When a person sleeps, the brain is still very hard at work. Everything that someone sees, does or learns in the average day is catalogued, in a sense, while asleep. It’s because your brain isn’t busy processing visual and auditory input, problem solving, speaking, walking, driving and doing all the other daily tasks. When the body is quiet, the brain can work on keeping memories and skills organized. For people who memory impairments due to injury or disease, this process doesn’t work as well so studying how to boost memory is an active field of research in neuroscience.
A recent project at the University of North Carolina School of Medicine has shown for the first time that using transcranial alternating current stimulation, or tACS, to target a specific kind of brain activity during sleep can strengthen memory in healthy people. The results of this study were published in the journal Current Biology and they offer a new direction for patients with neurodegenerative diseases like Alzheimer’s as well as those who suffer from mental illnesses like schizophrenia or major depressive disorder.
During sleep, brain activity can be seen on EEG monitors. The electrical activity of the brain while during down time shows up in waves, that essentially oscillate back and forth in an alternating pattern. They’re called sleep spindles and the UNC study wanted to investigate whether or not they were involved in the process of storing memories.
In a press release about the study senior author Flavio Frohlich, PhD, assistant professor of psychiatry and member of the UNC Neuroscience Center said, “But we didn’t know if sleep spindles enable or even cause memories to be stored and consolidated. They could’ve been merely byproducts of other brain processes that enabled what we learn to be stored as a memory. But our study shows that, indeed, the spindles are crucial for the process of creating memories we need for every-day life. And we can target them to enhance memory.”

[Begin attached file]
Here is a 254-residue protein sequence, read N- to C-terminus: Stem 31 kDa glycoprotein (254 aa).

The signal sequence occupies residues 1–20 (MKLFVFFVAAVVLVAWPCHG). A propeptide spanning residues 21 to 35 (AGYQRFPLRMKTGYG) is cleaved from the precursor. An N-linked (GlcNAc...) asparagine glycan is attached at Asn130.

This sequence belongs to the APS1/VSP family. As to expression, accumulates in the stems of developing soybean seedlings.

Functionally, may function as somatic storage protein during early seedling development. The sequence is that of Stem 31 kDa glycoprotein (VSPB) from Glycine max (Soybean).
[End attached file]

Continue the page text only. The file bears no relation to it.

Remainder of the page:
This study differed from others, many of which used tDCS, transcranial direct current stimulation. The problem with tDCS is that it works by zapping the brain with a constant low energy current. That kind of stimulation can affect the electrical output of the brain and then the results of the study are not clear. Using tACS the UNC team was able to directly target the sleep spindles without having other electrical activity mar their results.
The study involved 16 healthy male participants who completed a screening night of sleep, and then two nights of sleep in the lab. Before going to bed each participant completed two common memory tests, one involving word association pairs and one involving motor skills with a finger tapping sequence. All of the participants were fitted with electrodes on their scalps. The first night all received an alternating current of electricity synchronized to their sleep spindle pattern. On the second night they all received phony stimulation that acted as a placebo. In the morning they were asked to repeat the two memory tests. While no improvement was found on the word association tests, there was a significant improvement in the motor skills test. “This demonstrated a direct causal link between the electric activity pattern of sleep spindles and the process of motor memory consolidation.” Frohlich said. The video below from UNC explains more, check it out.
Sources: University of North Carolina School of Medicine
, Psych Central